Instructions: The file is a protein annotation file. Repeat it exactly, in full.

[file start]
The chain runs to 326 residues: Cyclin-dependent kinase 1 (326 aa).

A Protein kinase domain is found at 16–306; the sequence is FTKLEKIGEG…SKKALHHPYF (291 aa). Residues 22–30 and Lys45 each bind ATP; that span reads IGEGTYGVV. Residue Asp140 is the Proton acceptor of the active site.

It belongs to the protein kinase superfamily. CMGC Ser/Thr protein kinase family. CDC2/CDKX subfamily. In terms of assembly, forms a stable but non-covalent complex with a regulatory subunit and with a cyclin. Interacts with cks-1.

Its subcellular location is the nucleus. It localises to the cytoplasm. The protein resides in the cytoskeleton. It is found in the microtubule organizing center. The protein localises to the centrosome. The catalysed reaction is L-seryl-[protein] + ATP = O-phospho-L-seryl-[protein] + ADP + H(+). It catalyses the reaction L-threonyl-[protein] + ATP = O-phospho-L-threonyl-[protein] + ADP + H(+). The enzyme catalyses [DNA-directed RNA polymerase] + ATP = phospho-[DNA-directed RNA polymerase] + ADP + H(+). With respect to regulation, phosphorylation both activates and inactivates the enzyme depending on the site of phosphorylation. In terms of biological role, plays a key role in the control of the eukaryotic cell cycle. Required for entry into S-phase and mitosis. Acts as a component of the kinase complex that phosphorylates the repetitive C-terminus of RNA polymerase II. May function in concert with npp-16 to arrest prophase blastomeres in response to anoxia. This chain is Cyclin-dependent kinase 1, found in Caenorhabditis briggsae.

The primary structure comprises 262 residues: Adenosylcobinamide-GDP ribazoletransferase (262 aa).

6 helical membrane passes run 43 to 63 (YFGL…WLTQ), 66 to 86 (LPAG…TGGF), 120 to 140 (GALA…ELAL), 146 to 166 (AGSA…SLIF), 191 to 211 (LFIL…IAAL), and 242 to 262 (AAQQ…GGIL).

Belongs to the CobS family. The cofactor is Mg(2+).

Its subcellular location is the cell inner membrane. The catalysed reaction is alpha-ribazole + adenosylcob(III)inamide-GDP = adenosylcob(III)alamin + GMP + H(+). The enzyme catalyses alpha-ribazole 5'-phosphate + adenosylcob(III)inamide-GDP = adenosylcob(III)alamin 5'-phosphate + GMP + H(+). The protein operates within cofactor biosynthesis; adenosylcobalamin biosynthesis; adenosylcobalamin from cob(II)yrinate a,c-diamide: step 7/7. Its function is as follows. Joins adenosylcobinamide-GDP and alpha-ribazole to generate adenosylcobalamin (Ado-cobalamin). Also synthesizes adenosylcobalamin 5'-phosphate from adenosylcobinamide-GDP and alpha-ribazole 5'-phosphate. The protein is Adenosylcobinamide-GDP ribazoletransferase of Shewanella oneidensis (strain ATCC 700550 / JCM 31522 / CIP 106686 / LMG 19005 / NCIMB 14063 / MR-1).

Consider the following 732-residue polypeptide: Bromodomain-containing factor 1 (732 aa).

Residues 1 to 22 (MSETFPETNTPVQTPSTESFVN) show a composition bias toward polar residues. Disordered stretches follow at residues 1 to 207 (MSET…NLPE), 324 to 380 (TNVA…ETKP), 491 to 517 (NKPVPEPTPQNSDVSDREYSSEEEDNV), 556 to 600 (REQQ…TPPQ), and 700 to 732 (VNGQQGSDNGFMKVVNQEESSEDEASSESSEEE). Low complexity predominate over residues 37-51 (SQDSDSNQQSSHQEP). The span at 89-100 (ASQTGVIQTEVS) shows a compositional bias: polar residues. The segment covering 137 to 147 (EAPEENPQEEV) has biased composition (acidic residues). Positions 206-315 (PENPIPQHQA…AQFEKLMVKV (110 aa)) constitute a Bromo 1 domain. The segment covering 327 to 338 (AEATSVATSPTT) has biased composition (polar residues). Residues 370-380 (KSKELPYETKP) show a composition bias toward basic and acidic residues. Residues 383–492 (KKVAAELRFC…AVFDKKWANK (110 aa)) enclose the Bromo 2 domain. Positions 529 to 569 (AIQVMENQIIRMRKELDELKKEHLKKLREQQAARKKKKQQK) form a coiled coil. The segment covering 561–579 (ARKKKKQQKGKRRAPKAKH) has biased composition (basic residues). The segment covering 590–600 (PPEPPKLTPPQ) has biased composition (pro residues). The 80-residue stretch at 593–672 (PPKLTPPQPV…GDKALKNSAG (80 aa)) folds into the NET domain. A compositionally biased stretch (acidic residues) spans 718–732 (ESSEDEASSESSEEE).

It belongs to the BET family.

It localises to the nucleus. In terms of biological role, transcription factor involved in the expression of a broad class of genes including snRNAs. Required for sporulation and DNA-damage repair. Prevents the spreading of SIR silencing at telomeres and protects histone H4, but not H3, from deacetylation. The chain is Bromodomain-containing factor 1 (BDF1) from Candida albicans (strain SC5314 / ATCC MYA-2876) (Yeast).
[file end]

The chain runs to 326 residues: Cyclin-dependent kinase 1 (326 aa).

A Protein kinase domain is found at 16–306; the sequence is FTKLEKIGEG…SKKALHHPYF (291 aa). Residues 22–30 and Lys45 each bind ATP; that span reads IGEGTYGVV. Residue Asp140 is the Proton acceptor of the active site.

It belongs to the protein kinase superfamily. CMGC Ser/Thr protein kinase family. CDC2/CDKX subfamily. In terms of assembly, forms a stable but non-covalent complex with a regulatory subunit and with a cyclin. Interacts with cks-1.

Its subcellular location is the nucleus. It localises to the cytoplasm. The protein resides in the cytoskeleton. It is found in the microtubule organizing center. The protein localises to the centrosome. The catalysed reaction is L-seryl-[protein] + ATP = O-phospho-L-seryl-[protein] + ADP + H(+). It catalyses the reaction L-threonyl-[protein] + ATP = O-phospho-L-threonyl-[protein] + ADP + H(+). The enzyme catalyses [DNA-directed RNA polymerase] + ATP = phospho-[DNA-directed RNA polymerase] + ADP + H(+). With respect to regulation, phosphorylation both activates and inactivates the enzyme depending on the site of phosphorylation. In terms of biological role, plays a key role in the control of the eukaryotic cell cycle. Required for entry into S-phase and mitosis. Acts as a component of the kinase complex that phosphorylates the repetitive C-terminus of RNA polymerase II. May function in concert with npp-16 to arrest prophase blastomeres in response to anoxia. This chain is Cyclin-dependent kinase 1, found in Caenorhabditis briggsae.

The primary structure comprises 262 residues: Adenosylcobinamide-GDP ribazoletransferase (262 aa).

6 helical membrane passes run 43 to 63 (YFGL…WLTQ), 66 to 86 (LPAG…TGGF), 120 to 140 (GALA…ELAL), 146 to 166 (AGSA…SLIF), 191 to 211 (LFIL…IAAL), and 242 to 262 (AAQQ…GGIL).

Belongs to the CobS family. The cofactor is Mg(2+).

Its subcellular location is the cell inner membrane. The catalysed reaction is alpha-ribazole + adenosylcob(III)inamide-GDP = adenosylcob(III)alamin + GMP + H(+). The enzyme catalyses alpha-ribazole 5'-phosphate + adenosylcob(III)inamide-GDP = adenosylcob(III)alamin 5'-phosphate + GMP + H(+). The protein operates within cofactor biosynthesis; adenosylcobalamin biosynthesis; adenosylcobalamin from cob(II)yrinate a,c-diamide: step 7/7. Its function is as follows. Joins adenosylcobinamide-GDP and alpha-ribazole to generate adenosylcobalamin (Ado-cobalamin). Also synthesizes adenosylcobalamin 5'-phosphate from adenosylcobinamide-GDP and alpha-ribazole 5'-phosphate. The protein is Adenosylcobinamide-GDP ribazoletransferase of Shewanella oneidensis (strain ATCC 700550 / JCM 31522 / CIP 106686 / LMG 19005 / NCIMB 14063 / MR-1).

Consider the following 732-residue polypeptide: Bromodomain-containing factor 1 (732 aa).

Residues 1 to 22 (MSETFPETNTPVQTPSTESFVN) show a composition bias toward polar residues. Disordered stretches follow at residues 1 to 207 (MSET…NLPE), 324 to 380 (TNVA…ETKP), 491 to 517 (NKPVPEPTPQNSDVSDREYSSEEEDNV), 556 to 600 (REQQ…TPPQ), and 700 to 732 (VNGQQGSDNGFMKVVNQEESSEDEASSESSEEE). Low complexity predominate over residues 37-51 (SQDSDSNQQSSHQEP). The span at 89-100 (ASQTGVIQTEVS) shows a compositional bias: polar residues. The segment covering 137 to 147 (EAPEENPQEEV) has biased composition (acidic residues). Positions 206-315 (PENPIPQHQA…AQFEKLMVKV (110 aa)) constitute a Bromo 1 domain. The segment covering 327 to 338 (AEATSVATSPTT) has biased composition (polar residues). Residues 370-380 (KSKELPYETKP) show a composition bias toward basic and acidic residues. Residues 383–492 (KKVAAELRFC…AVFDKKWANK (110 aa)) enclose the Bromo 2 domain. Positions 529 to 569 (AIQVMENQIIRMRKELDELKKEHLKKLREQQAARKKKKQQK) form a coiled coil. The segment covering 561–579 (ARKKKKQQKGKRRAPKAKH) has biased composition (basic residues). The segment covering 590–600 (PPEPPKLTPPQ) has biased composition (pro residues). The 80-residue stretch at 593–672 (PPKLTPPQPV…GDKALKNSAG (80 aa)) folds into the NET domain. A compositionally biased stretch (acidic residues) spans 718–732 (ESSEDEASSESSEEE).

It belongs to the BET family.

It localises to the nucleus. In terms of biological role, transcription factor involved in the expression of a broad class of genes including snRNAs. Required for sporulation and DNA-damage repair. Prevents the spreading of SIR silencing at telomeres and protects histone H4, but not H3, from deacetylation. The chain is Bromodomain-containing factor 1 (BDF1) from Candida albicans (strain SC5314 / ATCC MYA-2876) (Yeast).